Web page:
Australia’s aid budget slashes core disability funds
The Federal Government’s cut to disability inclusive development has shocked the Australian Disability and Development Consortium (ADDC).
The peak body, with more than 600 members, has slammed the 25% cut to disability allocation within the Australian aid budget.
“The Australian Government has led on disability inclusive development for more than 10 years, and in recent years they have held this vital budget steady at $12.9 million,” ADDC Executive Officer Lucy Daniel said.
“We are alarmed by this decision, which will have a dramatic effect on the government’s ability to deliver on its commitments to disability inclusion.”
ADDC is seeking urgent clarification on the budget cuts, including whether they also signal further cuts to the Department of Foreign Affairs and Trade’s (DFAT) in-house resources to support disability inclusive programming
The Government, on numerous occasions, has publicly reiterated its commitment to the most vulnerable and to an inclusive COVID-19 Australia response and development program. It has consistently recognised the disproportionate vulnerability of people with disabilities to the health, economic and social impacts of COVID-19 and poverty.
Globally, one in seven people have a disability. During COVID-19 people with disabilities have lost their jobs at a much greater rate than those without disabilities. They are experiencing food insecurity and face immense challenges protecting themselves from COVID-19 and accessing healthcare when they need it.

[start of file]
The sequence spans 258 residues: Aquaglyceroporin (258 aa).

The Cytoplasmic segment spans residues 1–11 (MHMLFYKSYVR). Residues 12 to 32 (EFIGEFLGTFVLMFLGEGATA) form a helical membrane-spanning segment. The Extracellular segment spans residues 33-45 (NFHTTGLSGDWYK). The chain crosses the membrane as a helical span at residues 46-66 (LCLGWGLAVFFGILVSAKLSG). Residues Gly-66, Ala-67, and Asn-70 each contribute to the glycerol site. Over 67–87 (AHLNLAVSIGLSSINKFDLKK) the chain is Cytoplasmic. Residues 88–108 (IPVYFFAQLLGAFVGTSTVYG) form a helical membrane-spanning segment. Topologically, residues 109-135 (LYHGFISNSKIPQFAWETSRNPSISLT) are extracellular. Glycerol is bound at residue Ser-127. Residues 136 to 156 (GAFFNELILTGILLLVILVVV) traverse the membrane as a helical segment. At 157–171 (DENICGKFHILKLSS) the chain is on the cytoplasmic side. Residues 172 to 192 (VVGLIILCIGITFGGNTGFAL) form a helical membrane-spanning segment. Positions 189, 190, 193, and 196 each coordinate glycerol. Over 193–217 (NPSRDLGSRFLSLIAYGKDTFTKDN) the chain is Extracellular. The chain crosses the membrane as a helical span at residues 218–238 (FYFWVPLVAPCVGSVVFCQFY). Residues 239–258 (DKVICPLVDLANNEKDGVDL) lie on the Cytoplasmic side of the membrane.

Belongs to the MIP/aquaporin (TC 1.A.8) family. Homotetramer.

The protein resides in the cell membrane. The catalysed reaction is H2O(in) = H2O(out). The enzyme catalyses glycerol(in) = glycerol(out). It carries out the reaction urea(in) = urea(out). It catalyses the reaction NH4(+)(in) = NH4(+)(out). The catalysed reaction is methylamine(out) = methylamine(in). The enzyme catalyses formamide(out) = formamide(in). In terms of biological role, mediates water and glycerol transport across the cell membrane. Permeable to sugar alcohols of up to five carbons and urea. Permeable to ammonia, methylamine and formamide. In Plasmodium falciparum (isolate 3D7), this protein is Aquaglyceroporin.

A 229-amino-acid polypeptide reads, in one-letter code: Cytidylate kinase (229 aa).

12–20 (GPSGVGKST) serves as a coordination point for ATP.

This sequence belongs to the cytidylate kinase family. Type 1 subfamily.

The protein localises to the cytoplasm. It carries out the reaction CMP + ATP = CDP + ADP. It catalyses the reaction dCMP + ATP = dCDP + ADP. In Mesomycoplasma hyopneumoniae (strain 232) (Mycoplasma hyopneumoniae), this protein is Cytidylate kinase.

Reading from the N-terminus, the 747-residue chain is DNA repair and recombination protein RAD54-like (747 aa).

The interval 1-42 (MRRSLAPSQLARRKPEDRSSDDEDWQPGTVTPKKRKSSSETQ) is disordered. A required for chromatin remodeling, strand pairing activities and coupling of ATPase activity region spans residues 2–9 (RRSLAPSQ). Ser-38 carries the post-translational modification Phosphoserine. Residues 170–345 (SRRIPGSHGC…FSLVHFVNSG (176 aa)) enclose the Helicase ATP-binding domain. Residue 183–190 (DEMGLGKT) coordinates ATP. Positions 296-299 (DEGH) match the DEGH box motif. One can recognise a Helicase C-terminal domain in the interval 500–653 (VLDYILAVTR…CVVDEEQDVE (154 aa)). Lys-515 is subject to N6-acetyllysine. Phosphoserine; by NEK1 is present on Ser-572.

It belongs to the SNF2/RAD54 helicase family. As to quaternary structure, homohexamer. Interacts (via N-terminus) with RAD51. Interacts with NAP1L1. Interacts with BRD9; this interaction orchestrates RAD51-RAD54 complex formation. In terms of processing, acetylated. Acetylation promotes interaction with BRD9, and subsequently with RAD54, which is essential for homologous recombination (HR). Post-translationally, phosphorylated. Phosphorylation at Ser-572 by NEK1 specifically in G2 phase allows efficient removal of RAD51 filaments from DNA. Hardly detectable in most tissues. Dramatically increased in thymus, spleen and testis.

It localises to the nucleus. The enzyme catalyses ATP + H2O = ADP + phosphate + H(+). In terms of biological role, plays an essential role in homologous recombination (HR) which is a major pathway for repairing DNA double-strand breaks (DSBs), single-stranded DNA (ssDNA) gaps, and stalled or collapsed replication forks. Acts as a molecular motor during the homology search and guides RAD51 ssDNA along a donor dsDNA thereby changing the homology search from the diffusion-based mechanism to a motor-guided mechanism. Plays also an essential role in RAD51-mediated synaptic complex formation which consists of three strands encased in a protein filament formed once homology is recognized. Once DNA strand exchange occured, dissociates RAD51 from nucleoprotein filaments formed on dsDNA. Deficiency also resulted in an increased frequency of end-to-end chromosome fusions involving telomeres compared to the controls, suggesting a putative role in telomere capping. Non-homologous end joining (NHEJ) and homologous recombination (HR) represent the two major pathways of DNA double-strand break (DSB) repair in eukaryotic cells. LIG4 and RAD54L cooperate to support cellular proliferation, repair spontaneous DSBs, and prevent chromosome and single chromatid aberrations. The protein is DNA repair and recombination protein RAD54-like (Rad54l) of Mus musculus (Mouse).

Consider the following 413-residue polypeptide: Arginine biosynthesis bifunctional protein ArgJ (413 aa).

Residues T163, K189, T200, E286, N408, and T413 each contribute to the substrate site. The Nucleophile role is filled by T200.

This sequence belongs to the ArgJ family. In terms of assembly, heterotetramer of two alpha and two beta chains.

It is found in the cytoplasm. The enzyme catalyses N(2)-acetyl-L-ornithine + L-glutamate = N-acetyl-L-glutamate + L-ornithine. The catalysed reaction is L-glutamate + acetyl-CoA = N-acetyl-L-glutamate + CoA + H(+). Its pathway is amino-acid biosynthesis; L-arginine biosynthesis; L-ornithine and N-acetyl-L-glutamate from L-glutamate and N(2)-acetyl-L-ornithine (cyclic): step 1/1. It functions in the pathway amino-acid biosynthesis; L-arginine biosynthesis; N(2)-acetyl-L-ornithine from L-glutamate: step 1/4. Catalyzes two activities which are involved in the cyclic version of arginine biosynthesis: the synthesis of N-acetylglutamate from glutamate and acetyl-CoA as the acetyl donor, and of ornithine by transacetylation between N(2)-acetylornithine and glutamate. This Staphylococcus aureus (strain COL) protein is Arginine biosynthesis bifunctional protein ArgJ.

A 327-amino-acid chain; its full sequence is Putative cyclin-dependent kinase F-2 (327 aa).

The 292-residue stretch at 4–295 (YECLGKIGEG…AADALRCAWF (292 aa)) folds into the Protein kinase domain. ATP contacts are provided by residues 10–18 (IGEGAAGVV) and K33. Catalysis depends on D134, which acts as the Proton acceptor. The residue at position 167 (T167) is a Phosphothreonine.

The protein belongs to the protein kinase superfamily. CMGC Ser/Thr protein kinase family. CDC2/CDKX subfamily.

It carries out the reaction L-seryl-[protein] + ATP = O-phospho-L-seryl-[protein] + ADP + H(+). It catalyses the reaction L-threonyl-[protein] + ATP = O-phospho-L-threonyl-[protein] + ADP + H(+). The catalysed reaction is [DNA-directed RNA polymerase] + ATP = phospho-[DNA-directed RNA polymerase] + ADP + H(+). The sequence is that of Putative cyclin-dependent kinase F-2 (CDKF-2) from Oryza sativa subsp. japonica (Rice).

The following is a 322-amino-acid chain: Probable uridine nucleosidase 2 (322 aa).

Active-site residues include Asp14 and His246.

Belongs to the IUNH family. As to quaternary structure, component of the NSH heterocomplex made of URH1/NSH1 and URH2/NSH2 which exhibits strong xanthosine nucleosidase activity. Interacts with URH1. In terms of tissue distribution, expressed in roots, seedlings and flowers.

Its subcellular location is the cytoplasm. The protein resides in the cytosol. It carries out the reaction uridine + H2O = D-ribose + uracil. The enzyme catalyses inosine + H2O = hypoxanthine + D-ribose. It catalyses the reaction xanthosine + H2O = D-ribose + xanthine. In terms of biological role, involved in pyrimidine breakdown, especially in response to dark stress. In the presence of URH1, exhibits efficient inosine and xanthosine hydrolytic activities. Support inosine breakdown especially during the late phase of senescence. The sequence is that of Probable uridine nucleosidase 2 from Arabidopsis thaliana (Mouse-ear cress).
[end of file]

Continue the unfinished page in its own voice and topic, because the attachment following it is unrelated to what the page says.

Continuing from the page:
“The disability inclusion budget has provided immense improvements in the lives of people with disabilities in the poorest places, all while representing only 0.3% of the 2019-2020 the overseas development assistance budget,” Ms Daniel said. “To cut this already modest allocation can only be seen to undermine the Government’s commitment to disability inclusion and the most vulnerable.”
Ms Daniel said the government’s own evidence pointed to the achievements of the program of work.
The Office of Development Effectiveness’ (ODE) review of the second Development For All and the mid-term review of the first Development for All both speak to the importance of dedicated and sufficient resourcing to support disability inclusion in Australia’s overseas development work.
“ADDC notes that the ODE cautioned that ongoing investment in this area is required to secure Australia’s hard-won wins and strong standing in disability inclusive development,” Ms Daniel said.
“In these circumstances, we consider that any cuts to the disability inclusion budget – particularly those of the extent outlined in the 2020 Federal Budget – will have grave effects on people with disabilities.”
ADDC has a membership of more than 670 individuals and organisations that support disability and international development matters, including domestic Disabled People’s Organisations, international development agencies, private sector contractors, academics and more.